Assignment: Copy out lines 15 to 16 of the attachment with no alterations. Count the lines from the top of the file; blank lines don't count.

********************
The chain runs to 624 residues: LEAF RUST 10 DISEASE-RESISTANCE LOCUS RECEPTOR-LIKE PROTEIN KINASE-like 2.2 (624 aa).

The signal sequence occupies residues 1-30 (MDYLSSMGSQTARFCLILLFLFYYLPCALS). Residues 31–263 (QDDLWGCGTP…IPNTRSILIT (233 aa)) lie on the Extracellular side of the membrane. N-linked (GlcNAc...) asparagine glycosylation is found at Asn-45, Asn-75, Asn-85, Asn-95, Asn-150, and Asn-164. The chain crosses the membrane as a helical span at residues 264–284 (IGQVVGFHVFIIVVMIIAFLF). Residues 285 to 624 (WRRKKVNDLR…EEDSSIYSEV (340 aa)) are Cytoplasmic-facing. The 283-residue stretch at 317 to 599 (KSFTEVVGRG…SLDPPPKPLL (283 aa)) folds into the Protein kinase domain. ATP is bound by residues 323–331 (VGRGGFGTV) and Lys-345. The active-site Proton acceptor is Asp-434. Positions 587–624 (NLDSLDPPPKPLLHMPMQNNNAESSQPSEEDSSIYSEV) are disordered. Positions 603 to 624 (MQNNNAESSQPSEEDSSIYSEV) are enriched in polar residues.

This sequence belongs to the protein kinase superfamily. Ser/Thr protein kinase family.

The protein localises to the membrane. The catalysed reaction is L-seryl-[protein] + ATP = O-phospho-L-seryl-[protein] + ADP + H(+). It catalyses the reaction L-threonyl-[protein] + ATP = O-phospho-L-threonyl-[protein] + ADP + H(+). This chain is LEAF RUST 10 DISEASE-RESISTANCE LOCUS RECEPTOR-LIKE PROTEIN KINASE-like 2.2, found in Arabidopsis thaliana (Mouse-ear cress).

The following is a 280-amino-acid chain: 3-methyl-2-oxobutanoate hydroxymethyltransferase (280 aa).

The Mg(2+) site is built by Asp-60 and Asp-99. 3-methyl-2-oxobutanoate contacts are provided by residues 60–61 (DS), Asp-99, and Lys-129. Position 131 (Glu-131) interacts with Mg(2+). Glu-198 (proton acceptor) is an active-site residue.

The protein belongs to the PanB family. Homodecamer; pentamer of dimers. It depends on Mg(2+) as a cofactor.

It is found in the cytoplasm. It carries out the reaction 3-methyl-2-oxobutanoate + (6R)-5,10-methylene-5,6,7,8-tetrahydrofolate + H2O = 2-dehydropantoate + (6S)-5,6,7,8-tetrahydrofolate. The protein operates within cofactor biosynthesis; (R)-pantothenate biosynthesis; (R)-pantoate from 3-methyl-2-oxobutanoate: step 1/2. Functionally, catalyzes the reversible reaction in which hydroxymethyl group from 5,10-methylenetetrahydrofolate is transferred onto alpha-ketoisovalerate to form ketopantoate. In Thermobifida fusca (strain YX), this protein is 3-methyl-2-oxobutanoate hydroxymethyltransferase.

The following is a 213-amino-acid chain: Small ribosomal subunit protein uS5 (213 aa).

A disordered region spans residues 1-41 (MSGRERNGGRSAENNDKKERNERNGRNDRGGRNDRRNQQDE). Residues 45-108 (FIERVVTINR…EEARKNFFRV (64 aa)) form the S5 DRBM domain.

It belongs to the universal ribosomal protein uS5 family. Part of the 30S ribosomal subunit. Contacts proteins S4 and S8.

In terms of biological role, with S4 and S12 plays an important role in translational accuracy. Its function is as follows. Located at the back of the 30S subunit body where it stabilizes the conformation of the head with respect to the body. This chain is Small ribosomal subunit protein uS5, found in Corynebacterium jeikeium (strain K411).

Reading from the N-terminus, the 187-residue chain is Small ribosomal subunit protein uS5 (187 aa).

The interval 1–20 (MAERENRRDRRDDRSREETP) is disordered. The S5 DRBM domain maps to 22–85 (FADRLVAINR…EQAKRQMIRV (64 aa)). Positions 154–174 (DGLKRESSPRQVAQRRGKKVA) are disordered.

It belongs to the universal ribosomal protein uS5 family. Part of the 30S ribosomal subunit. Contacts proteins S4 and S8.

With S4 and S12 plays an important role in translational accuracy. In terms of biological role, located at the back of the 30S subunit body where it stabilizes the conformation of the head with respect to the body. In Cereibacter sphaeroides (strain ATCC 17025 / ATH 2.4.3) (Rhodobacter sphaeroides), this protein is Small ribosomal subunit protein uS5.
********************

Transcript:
It belongs to the universal ribosomal protein uS5 family. Part of the 30S ribosomal subunit. Contacts proteins S4 and S8.

With S4 and S12 plays an important role in translational accuracy. In terms of biological role, located at the back of the 30S subunit body where it stabilizes the conformation of the head with respect to the body. In Cereibacter sphaeroides (strain ATCC 17025 / ATH 2.4.3) (Rhodobacter sphaeroides), this protein is Small ribosomal subunit protein uS5.